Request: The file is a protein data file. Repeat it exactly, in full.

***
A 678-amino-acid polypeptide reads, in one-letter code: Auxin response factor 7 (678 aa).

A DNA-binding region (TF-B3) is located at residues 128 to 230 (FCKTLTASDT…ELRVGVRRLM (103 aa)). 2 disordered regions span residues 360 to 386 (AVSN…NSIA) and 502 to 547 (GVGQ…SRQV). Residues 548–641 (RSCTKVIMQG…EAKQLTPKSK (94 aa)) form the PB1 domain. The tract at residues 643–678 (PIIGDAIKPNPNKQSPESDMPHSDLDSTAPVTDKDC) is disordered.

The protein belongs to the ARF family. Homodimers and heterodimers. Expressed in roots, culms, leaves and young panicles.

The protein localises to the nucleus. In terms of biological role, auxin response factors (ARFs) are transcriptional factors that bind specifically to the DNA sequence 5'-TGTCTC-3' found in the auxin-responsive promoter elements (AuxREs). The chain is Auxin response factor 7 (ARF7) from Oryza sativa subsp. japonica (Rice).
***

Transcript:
A 678-amino-acid polypeptide reads, in one-letter code: Auxin response factor 7 (678 aa).

A DNA-binding region (TF-B3) is located at residues 128 to 230 (FCKTLTASDT…ELRVGVRRLM (103 aa)). 2 disordered regions span residues 360 to 386 (AVSN…NSIA) and 502 to 547 (GVGQ…SRQV). Residues 548–641 (RSCTKVIMQG…EAKQLTPKSK (94 aa)) form the PB1 domain. The tract at residues 643–678 (PIIGDAIKPNPNKQSPESDMPHSDLDSTAPVTDKDC) is disordered.

The protein belongs to the ARF family. Homodimers and heterodimers. Expressed in roots, culms, leaves and young panicles.

The protein localises to the nucleus. In terms of biological role, auxin response factors (ARFs) are transcriptional factors that bind specifically to the DNA sequence 5'-TGTCTC-3' found in the auxin-responsive promoter elements (AuxREs). The chain is Auxin response factor 7 (ARF7) from Oryza sativa subsp. japonica (Rice).